It is very hard for me to be honest about this, but I must be. One of the things I’ve realized as a result of this experience is that I can do some kinds of bushwhacking solo, but some things I can’t. Oddly enough, I have climbed the adjacent ridge to the east by myself, which some would call harder than Middle Crag, but in that case I wasn’t dealing with going down a gully, I was climbing upward, which for some reason felt more comfortable to me.

Another thing I realize is that I can do things with other people that I can’t do by myself. This is hard for me to admit, because I’m an independent sort of individual. I have done the climb below with another person, but I don’t think I could do it by myself.

With the moral support of another person, I could do this.

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Comments»

1. Brian - August 20, 2012

Thanks for sharing your adventure and thoughts. Going solo on this type of trip is impressive on many levels.

Jenny - August 21, 2012

Thank you, Brian.

2. Seth - August 21, 2012

Tommy, Ronnie, and I went down PC from the stateline Saturday. We are gonna try to get down in Lester in the coming weeks. Probably start down low rather than at the gap.

Jenny - August 21, 2012

Down the East Fork, I’m guessing? That used to be a superhighway after it was gouged out by a flash flood, but now it’s clogged with blowdowns and blackberries.

3. Ronnie - August 21, 2012

Agree 110 percent with Brian,That area is rugged and If you go offtrail there and make it or not you are accomplishing something.I can’t wait to explore that area more!It seems that those ridges have a calling(or you have a love for them)Keep at it!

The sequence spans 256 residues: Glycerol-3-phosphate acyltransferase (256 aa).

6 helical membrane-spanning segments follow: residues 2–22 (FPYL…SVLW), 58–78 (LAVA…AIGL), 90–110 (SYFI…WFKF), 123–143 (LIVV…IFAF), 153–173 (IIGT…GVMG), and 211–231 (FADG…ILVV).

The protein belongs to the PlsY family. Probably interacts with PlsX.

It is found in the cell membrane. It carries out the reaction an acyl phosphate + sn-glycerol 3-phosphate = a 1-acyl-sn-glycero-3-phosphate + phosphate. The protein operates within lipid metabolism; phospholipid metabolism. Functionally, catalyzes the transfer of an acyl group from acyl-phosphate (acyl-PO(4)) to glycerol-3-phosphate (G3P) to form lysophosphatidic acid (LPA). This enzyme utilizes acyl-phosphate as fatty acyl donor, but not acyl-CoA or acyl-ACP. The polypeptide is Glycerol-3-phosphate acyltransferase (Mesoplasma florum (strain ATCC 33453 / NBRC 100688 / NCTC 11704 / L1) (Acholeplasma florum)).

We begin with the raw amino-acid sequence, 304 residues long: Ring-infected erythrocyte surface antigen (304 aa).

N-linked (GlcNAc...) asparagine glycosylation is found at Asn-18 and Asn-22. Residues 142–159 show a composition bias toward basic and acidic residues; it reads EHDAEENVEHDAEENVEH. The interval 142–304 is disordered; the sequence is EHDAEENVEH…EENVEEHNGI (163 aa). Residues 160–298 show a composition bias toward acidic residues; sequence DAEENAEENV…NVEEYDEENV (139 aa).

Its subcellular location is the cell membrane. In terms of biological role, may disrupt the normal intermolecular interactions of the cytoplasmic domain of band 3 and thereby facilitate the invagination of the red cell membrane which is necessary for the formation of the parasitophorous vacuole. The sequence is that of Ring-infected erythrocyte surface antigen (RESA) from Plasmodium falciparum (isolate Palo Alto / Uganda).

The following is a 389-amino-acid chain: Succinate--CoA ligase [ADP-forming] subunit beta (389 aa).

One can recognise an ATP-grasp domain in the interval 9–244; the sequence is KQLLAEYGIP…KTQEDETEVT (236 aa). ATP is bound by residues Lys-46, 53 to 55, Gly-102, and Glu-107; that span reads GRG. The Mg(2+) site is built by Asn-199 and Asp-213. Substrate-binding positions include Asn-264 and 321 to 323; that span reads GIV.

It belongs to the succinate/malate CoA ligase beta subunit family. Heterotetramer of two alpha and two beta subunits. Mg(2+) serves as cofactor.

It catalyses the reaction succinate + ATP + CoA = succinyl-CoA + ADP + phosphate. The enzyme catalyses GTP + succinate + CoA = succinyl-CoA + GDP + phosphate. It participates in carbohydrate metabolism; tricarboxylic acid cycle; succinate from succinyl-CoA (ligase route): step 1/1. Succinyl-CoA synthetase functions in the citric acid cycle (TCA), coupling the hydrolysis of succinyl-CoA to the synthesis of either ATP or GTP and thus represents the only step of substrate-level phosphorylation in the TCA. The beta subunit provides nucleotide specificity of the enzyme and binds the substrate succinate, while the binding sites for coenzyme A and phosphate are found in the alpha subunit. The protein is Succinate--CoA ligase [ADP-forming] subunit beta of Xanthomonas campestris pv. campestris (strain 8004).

Jenny - August 21, 2012

Thanks, Ronnie! I hope you have a great time exploring that area!

4. BrianR - August 22, 2012

Bah, not making it is the whole point I say! Most of my more memorable experiences come the one’s I don’t finish as planned. That time we tried wading down Shirttail Branch in a deluge falls into that category.

You ever see this powerpoint presentation? You must have gone right through “southernmost paper heart leaved birch” population they GPSed. I’m guessing they never did their planned descent to Lester based on what you encountered.

http://labs.bio.unc.edu/white/LinnaeaJuly08f.ppt

Jenny - August 22, 2012

Very interesting! I would love to see a followup about their next expedition! It doesn’t surprise me that these gullies contain unusual plant populations. They have so many odd features.

BrianR - August 23, 2012

Yeah, the coldest place in the park may be somewhere on those slopes or at Eagle Rocks which is higher. They get so little direct sun. Anybody who’s climbed the manway on a frosty winter day and emerged into sunny springtime at the state line knows how much colder it is.

5. Tom - August 22, 2012

Jenny:

Remind me again: are you a hiker who is a poet or a poet who likes to hike?

Which is to say: nice essay. It lifted me up.

Tom